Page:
|Chamber of Deputies of France
(Third and Fourth Republics)
|Member of Parliament
January 5, 1887|
|Died||November 23, 1956
|Alma mater||University of Bordeaux|
Jean-Fernand Audeguil (5 January 1887 – 23 November 1956) was a French politician.
Born in Monclar in the department of Lot-et-Garonne, Audeguil studied at the University of Bordeaux and later taught in Bordeaux. He joined the French Section of the Workers' International (SFIO) and was elected to the town council in Talence in 1935. He stood as an SFIO candidate in the 1936 elections to Chamber of Deputies and was elected to represent Bordeaux.
In July 1940, Audeguil was on the 80 members of the French assembly who voted against granting special powers to Marshal Philippe Pétain. As a consequence, he was dismissed from his teaching post by Pétain's Vichy régime.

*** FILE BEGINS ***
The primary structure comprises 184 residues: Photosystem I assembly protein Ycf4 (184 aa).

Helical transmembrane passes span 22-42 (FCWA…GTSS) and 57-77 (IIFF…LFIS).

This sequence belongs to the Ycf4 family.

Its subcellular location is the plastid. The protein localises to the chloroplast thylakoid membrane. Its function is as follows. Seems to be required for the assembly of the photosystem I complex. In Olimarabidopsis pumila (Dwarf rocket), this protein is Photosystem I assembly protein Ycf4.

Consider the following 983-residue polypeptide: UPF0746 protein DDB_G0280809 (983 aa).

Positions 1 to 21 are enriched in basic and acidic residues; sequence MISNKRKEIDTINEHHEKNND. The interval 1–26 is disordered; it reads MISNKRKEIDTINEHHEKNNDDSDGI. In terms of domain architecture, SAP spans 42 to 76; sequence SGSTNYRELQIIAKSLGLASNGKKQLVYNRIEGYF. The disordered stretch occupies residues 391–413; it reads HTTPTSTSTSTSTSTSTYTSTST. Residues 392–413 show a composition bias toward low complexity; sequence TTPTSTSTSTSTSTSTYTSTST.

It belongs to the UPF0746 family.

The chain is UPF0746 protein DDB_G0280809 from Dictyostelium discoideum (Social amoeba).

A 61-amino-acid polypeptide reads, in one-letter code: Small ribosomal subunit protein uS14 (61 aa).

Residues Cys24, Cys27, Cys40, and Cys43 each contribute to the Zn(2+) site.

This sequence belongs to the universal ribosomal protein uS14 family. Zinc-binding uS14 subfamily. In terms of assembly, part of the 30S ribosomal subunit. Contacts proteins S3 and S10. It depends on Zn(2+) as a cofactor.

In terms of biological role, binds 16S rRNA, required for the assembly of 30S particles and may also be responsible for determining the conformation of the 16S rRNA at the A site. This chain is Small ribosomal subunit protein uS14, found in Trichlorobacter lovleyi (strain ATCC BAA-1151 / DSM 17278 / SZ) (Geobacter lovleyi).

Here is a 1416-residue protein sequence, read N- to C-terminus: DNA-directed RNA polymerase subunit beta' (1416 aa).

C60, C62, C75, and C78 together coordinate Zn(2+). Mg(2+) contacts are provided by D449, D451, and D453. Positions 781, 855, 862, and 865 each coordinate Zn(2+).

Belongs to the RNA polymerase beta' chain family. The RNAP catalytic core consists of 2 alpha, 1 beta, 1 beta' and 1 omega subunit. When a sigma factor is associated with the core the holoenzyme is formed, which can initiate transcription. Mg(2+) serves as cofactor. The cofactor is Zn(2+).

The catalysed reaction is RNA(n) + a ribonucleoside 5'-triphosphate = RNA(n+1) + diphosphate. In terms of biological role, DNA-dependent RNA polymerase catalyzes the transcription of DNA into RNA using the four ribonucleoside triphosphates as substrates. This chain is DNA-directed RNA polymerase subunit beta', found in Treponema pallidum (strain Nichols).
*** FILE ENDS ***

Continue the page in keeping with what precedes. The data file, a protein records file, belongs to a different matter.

In 1941 he joined the Libération-Nord movement of the French Resistance and was a member of the Comité d'action socialiste, the clandestine form of the then-banned SFIO. Following the defeat of German forces in France following the Allied landings in Normandy and Provence, Bordeaux was liberated by the French Forces of the Interior and Audeguil was appointed by the Provisional Government of the French Republic to act as mayor of the city. He was also appointed to represent Bordeaux in the National Assembly, the replacement for the old Chamber of Deputies. He was confirmed in both posts by elections in 1944 and 1945 respectively.
Audeguil was defeated in the 1947 mayoral election in Bordeaux by Gaullist Jacques Chaban-Delmas. He continued to represent Bordeaux in the National Assembly until 1951 when he gave up his seat due to ill health. He retired from politics in January 1956 and died later that year in Bordeaux.
- Jean Maitron (ed.), Dictionnaire biographique du mouvement ouvrier français, éditions de l'Atelier, 1997